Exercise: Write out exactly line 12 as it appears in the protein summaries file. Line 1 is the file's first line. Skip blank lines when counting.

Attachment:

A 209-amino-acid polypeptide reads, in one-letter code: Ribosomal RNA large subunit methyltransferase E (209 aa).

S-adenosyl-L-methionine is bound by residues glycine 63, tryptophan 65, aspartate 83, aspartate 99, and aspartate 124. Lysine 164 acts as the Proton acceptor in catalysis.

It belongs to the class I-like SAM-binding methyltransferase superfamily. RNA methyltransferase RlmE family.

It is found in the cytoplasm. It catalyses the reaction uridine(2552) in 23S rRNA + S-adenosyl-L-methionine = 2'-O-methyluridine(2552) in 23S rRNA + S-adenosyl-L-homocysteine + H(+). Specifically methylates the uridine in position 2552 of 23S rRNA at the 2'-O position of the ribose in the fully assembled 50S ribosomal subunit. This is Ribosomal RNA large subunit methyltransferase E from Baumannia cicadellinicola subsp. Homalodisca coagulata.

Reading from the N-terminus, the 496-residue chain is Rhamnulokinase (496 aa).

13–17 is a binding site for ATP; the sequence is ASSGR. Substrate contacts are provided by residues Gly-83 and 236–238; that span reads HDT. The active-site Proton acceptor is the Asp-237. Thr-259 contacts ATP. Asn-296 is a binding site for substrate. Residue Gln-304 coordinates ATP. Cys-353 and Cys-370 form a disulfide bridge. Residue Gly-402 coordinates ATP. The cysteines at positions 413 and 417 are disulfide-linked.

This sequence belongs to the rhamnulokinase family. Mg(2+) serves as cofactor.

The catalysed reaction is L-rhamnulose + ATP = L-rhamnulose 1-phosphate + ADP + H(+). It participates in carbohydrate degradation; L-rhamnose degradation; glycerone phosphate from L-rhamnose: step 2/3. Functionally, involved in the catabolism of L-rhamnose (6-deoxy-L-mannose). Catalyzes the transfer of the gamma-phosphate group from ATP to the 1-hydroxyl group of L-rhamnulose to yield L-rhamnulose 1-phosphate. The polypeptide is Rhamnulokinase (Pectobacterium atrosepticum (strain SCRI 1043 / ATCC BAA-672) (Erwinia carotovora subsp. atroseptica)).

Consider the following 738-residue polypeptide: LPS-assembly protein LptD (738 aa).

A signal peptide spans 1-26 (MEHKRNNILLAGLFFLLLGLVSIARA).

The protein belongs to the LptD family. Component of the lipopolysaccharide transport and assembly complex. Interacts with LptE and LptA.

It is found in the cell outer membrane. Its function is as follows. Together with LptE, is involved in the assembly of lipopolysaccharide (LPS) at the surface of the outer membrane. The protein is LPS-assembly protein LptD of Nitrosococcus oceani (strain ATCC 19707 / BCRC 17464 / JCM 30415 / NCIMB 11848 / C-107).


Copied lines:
It is found in the cell outer membrane. Its function is as follows. Together with LptE, is involved in the assembly of lipopolysaccharide (LPS) at the surface of the outer membrane. The protein is LPS-assembly protein LptD of Nitrosococcus oceani (strain ATCC 19707 / BCRC 17464 / JCM 30415 / NCIMB 11848 / C-107).